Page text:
1 May 2019 Edition
A united Ireland in our lifetime
Editorial - Eagarthóireacht
The republican united Ireland is not a Dáil takeover. It is not a question of the North joining the south. There will be no ‘Super Dáil’. However, what if there was a transition to a genuinely representative consensual Irish parliament or assembly?
This is the goal for all Irish republicans. But let’s be clear what this united Ireland is not. It is not some utopian dream of a magical mystical green island, where political unity magically wipes the slate clean of the many inequalities, injustices, problems and issues undermining society north and south. Creating a better Ireland is going to be a difficult task.
The republican united Ireland is not a Dáil takeover. It is not a question of the North joining the south. There will be no ‘Super Dáil’. However, what if there was a transition to a genuinely representative consensual Irish parliament or assembly? How would we structure that assembly? What if there was a local government system that put power and resources back into the hands of communities? Luke Callinan takes on this issue and the imbalances in economic development that have neglected rural Ireland in his article.
What if there was a national health service for the island, where quality medical care would be delivered free to all? What if there was a housing strategy that bypassed the banks in league with vulture funds and profiteering vested interests? What if planning was truly in the hands of communities best equipped to take these decisions. Pearse Doherty outlines a vision for an all-Ireland economic policy, which has at its heart a commitment to job creation and a guarantee of economic dignity for all.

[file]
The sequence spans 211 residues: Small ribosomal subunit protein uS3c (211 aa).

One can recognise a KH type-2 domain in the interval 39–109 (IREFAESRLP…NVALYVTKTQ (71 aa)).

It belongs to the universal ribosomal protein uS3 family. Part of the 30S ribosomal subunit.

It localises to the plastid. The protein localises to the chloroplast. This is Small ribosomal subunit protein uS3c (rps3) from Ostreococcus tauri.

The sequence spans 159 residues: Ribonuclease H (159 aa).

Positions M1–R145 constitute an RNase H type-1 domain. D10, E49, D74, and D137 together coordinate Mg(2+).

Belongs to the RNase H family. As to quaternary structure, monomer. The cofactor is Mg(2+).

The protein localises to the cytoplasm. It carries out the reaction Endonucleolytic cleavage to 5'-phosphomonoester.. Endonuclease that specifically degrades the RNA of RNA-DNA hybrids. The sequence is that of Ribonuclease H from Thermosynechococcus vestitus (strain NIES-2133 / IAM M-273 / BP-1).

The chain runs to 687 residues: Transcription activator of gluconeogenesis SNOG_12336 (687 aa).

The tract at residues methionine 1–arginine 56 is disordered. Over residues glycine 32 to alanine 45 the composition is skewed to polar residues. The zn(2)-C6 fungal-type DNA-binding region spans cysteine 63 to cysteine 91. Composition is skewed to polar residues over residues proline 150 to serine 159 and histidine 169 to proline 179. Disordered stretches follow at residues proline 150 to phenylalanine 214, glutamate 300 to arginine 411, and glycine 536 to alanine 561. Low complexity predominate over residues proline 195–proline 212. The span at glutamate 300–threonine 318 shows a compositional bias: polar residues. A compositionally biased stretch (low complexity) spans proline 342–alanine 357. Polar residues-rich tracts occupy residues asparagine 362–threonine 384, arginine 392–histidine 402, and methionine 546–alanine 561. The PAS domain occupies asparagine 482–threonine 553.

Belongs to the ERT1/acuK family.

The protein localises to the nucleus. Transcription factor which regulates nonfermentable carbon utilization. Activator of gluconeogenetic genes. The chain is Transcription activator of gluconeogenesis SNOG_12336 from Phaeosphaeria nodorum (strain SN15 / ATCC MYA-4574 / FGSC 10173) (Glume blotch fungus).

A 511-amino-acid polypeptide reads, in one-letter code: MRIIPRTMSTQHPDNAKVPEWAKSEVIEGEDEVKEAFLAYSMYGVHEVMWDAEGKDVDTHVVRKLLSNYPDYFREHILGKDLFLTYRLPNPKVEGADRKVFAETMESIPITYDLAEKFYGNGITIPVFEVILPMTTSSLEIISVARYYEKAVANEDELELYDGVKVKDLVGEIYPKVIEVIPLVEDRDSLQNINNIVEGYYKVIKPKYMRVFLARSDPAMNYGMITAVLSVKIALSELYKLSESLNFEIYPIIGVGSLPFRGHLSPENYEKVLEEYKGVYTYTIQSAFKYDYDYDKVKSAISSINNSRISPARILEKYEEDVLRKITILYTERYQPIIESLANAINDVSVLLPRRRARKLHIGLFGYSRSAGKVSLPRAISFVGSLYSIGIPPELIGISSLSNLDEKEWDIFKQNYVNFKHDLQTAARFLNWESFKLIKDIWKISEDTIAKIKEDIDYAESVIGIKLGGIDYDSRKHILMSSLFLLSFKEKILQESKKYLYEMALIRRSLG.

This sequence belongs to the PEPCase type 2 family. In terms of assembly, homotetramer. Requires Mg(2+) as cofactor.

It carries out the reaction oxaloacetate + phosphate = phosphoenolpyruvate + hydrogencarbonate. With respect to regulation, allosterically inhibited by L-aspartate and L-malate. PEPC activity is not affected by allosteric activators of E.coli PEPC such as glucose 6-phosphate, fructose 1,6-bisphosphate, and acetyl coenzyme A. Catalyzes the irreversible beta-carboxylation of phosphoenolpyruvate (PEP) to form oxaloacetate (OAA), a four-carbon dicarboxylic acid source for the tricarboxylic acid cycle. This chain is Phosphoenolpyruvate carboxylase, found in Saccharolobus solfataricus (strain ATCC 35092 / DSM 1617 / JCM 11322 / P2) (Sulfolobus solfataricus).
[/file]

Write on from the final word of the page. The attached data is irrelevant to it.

The ‘to do’ list for this new Ireland is vast. There is so much to be done. There is unfinished business on a range of equality issues beginning with gender, but encompassing many other areas.
There are whole communities, families, children, who have been written off by the failed institutions that govern this island north and south. A republican united Ireland would be the sum of all the people of Ireland. It would prioritise a campaign to finally tackle the poverty that has blighted this island for centuries.
Finally, there is a climate change crisis to be faced up to. What better example than this of a need for a united Ireland strategy. This edition includes a range of voices and opinions on a united Ireland, including Colin Harvey, Paul Burgess, Mícheál Mac Donncha, Dave Gibney, John McGibbon and Brian Carty. I hope you find views that interest and challenge you.
Let’s get to work on promoting the idea, starting the conversation on what that better Ireland could be.